PhD | Understanding the RNA regulatory interactome landscape of radiation response in glioblastoma
Position: Temporary (4 years), fulltime (40 h/week)
Institution: SCK CEN
Location: Mol, Belgium
Application closes at: Mar 24th, 2023 00:00
Glioblastoma (GBM) is the most malignant and frequently occurring type of primary astrocytoma. It accounts for more than 60% of all brain tumors in adults. Despite the availability of traditional treatment options such as surgery, postoperative radiation, and chemotherapy, the median survival of GBM patients remains less than two years. Due to its high aggressiveness, heterogeneity, and easy tolerance to treatment, there is currently no viable treatment for GBM. As a result, it is critical to identify new prognostic markers and treatment options for this devastating cancer.
RNA molecules have regulatory and structural roles in virtually all cellular processes and functions that are executed via RNA-protein interactions. Such interactomes consist of RNA-binding proteins (RBPs) that interact with target RNAs and control all aspects of post-transcriptional gene expression, including RNA splicing and editing, transport and localization, mRNA turnover and translation, as well as miRNA biogenesis. The last decade has seen an increase in studies that have identified RBPs as novel regulators of the DNA damage response (DDR). In response to DNA damage, RBPs play major roles in the regulation of expression of DDR and cell fate genes at multiple transcriptional and post-transcriptional levels. Furthermore, RBPs play roles in various aspects of DNA-based processes beyond transcription that are closely linked to the DDR, such as preventing harmful DNA/RNA hybrids by being directly involved in the maintenance of genome integrity and in DNA repair through interactions with nascent transcripts, ncRNA, damaged DNA, and DNA repair proteins.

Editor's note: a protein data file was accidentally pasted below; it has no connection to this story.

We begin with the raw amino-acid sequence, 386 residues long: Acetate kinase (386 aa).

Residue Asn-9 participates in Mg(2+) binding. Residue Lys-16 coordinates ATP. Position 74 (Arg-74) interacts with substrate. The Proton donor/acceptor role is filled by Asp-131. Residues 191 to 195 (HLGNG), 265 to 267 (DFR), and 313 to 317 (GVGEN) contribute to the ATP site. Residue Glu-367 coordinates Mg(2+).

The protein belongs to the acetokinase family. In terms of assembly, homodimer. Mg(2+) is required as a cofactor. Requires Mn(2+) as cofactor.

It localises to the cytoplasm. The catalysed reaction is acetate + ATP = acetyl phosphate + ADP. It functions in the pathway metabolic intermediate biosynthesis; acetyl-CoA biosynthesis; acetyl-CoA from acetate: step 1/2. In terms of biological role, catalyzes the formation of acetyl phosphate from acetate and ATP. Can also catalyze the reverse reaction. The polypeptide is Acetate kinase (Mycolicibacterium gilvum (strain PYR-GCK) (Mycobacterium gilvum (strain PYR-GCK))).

Understanding the RNA-protein interactome is thus critical for a better understanding of the regulatory factors and molecular mechanisms that drive radiation response in glioblastoma. As such, targeting RBPs may be a promising treatment strategy for GBM in the future. However, only a few RBPs have been explored in the context of their role in GBM radiation response, and hence the majority of them still remain unidentified. Furthermore, the role of RBPs in controlling DNA damage-dependent RNA metabolism and fate in the context of GBM still needs to be understood.
Here, using large-scale RNA-protein interactome studies, we intend to investigate which pre-mRNAs, mRNAs, and ncRNAs interact with and are regulated by specific RBPs in the presence and absence of DNA damage upon radiation treatment. Relatedly, whether and how RBPs involved in other aspects of RNA metabolism (e.g., alternative polyadenylation, export) that have recently been linked to the DDR will also be investigated. We intend to further study RNA-protein interaction status upon radiation treatment of intratumoral heterogeneous GBM populations. This would help find large-scale post-transcriptional gene regulatory networks and key regulatory events that may cause different responses to DNA damage in different cells.